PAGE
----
Why buyers may not think your home is worth the price

Your home’s kerb appeal could add to, or detract from, its value. Picture: Max Vakhtbovych/Pexels

Your home’s kerb appeal could add to, or detract from, its value. Picture: Max Vakhtbovych/Pexels

Published Jan 18, 2023


When we put our homes on the market we expect to see buyers loving it as much as we do. But the truth is that, to many of them, your property may be nothing special at all – or not worth their money.

Buying a home is a personal experience so buyers can be influenced by many different factors, says Jonathan Davies of Tyson Properties.

“For some it’s simply the price. Does the price reflect what the home has to offer or, simply put, does the buyer see 100% of the value?

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“Take, say, a property with a tennis court. The avid tennis player will see the value. But someone who does not care for tennis will not appreciate the value, so there might not be a sale.”

Property values can often be a contentious issue, not only insofar as rates are calculated but also the price a home sells for, or what a buyer may be prepared to pay. There can also be differences in the value assigned to a property by the local municipality and the value given by an estate agent.

Erwin Rode, managing director of Rode & Associates, says in terms of the Municipal Property Rates Act, the municipal value of a property must reflect the market value. However, as these are mass valuations, one would “not expect an accurate estimate at all times”.

Residential estate agents arrive at their property valuations by gut feel – which he says could result in quite accurate value estimates if they have been specialising in a particular area – or they use comparable sales as a guide.

“Often, they use a combination of the two.”

Factors that increase or decrease value

For residential property the most important drivers of value are location, floor-area size, quality or age of the building & finishes, and condition of the building, Rode says. Negative factors are noise – such as being on a busy road or under the flight path of an airport.

“Location would include crime and proximity to work opportunities. In low-cost areas, one presumes proximity to reliable public transport is also a factor. When using the comparable-sales method, it is, of course, crucial to use sales that are truly comparable.”

David Jacobs, Gauteng regional sales manager for the Rawson Property Group, says the neighbourhood makes a “huge difference” to the value and growth prospects of a property investment. Proximity to schools and amenities, public transport routes, hospitals, and police stations are also taken into consideration.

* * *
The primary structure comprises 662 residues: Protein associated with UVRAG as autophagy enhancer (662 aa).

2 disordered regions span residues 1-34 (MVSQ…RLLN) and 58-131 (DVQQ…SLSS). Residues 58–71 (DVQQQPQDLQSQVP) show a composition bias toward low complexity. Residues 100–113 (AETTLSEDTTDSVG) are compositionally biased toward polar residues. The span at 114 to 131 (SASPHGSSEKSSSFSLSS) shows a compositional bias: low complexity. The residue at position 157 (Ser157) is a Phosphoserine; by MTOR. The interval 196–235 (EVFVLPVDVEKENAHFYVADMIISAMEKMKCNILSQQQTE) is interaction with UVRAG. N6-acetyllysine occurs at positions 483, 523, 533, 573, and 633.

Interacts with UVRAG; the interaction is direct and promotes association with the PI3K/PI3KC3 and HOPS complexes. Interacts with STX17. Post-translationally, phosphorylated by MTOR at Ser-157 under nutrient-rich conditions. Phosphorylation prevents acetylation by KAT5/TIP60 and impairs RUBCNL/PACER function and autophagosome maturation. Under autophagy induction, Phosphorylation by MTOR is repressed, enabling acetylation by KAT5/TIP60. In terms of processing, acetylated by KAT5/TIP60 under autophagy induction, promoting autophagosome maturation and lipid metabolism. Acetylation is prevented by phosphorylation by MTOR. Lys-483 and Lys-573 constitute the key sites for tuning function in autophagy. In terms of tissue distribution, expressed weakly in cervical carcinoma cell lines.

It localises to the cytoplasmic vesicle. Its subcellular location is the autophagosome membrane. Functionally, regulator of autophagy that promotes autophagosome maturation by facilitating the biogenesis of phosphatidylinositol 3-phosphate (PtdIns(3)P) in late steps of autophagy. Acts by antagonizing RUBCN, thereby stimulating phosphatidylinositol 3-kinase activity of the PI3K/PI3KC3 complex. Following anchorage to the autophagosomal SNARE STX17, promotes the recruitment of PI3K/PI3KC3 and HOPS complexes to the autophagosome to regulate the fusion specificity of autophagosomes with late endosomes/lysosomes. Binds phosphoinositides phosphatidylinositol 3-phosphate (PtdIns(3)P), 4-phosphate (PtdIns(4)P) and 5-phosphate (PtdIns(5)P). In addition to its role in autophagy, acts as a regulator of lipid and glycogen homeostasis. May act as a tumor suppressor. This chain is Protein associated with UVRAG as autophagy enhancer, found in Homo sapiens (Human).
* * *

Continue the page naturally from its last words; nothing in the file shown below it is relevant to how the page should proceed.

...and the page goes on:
“This is usually incorporated when an agent does a comparative market analysis”

Factors that can drive down a property’s value include the quality of the property’s infrastructure – such as if it is old and unmaintained and needs a lot of work, or being situated in a notorious neighbourhood, an inconvenient location, a remote or crime-filled area, or even on a busy road with constant traffic noise.

“One thing modern buyers are unwilling to compromise on is security. If there is no basic security or the security system is not updated then that can also contribute to lessening the property value.”

The factors that contribute the most to a property’s value though, says Kgomotso Sebakwane, head of analytics and valuations at FNB private bank lending, is the amount of living space available.

“Different people value different things, however having the option of having an extra bedroom will always add more value. Beyond just the purely functional aspects of a home, the quality of finishes adds the extra appeal to a property.”

Any major structural or cosmetic defects, however, detract from the value of a property.

“Whether it’s a crack in the wall, rising damp or peeling paint. The potential home buyer lands up staring at a potential problem that they need to fix. Whatever the quoted cost of repair, the potential home builder will always subtract more from the value of a property based on the uncertainty of even more repairs. People tend to double discount when they see anything wrong.”

Jacobs says estate agents arrive at their valuations via various ways, the most important of which are:

  • Size of the property
  • The property’s fixtures and finishes
  • The property’s location – proximity to schools and amenities, public transport routes, hospitals and police station
  • Comparative market analysis

“Real estate agents’ values are determined by a physical viewing of the property and the understanding of the property’s offering combined with a comparative market analysis, whereas a municipal valuation is not based on a viewing, but on a standard number of square meterage and does not include quality furnishing and fittings.”

He says that, more often than not, the real estate valuation is “slightly higher”, as it takes into account more of the property’s characteristics than the municipal valuation.

Knowing how much your home is worth is not only useful before selling, but also during your time of home ownership. If you know the value of your property, and understand the factors that affect that value, then you will also know how to safeguard against negative influences that will cause your home to depreciate, says regional director and chief executive of RE/MAX of Southern Africa, Adrian Goslett.

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